With colorful characters, beautiful clothes, juicy rivalries and whispers of behind-the-scenes shadiness, figure skating was the original reality show, commanding attention well after the Olympic flame was extinguished, and turning skaters into millionaires.
Then came the French judge, swathed in fur and instructed to vote “in a certain way.”
Ten years after the pairs judging scandal rocked the Salt Lake City Olympics, some say figure skating has yet to recover. Interest in skating in the United States has faded, and critics say a judging system adopted to prevent cheating has not only failed but has stripped the beauty from the sport.
“I really don’t think it was that worth it, all the hubbub after Salt Lake City,” Johnny Weir said.
Russia’s Elena Berezhnaya and Anton Sikharulidze initially won the pairs gold over Canada’s Jamie Sale and David Pelletier by the slightest of margins, despite Sikharulidze stepping out of a double axel. But judge Marie-Reine Le Gougne tearfully told her fellow judges afterward that she had been pressured by French federation president Didier Gailhaguet to put the Russians first.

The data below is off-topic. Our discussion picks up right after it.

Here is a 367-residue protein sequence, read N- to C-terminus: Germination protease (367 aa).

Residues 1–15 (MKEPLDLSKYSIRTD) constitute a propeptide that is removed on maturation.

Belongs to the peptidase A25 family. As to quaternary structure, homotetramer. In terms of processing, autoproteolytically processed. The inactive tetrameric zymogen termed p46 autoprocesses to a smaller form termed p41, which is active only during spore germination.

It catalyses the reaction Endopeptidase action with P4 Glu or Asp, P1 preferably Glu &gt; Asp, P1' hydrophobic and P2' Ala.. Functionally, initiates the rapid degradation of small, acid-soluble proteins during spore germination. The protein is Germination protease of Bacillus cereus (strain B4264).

“It’s surreal that it happened to us. I never thought anything like that – big stories happen to others, I’ve never been involved in such a thing,” Pelletier said.
Le Gougne later recanted, but the damage was done. As the scandal threatened to overshadow the rest of the games, new IOC president Jacques Rogge told the International Skating Union something had to be done.
On Feb. 15, four days after the pairs final, the Canadians were awarded duplicate gold medals. Three days after that, ISU president Ottavio Cinquanta unveiled a proposal to replace the century-old 6.0 mark with a system that would assign a point value to every technical element.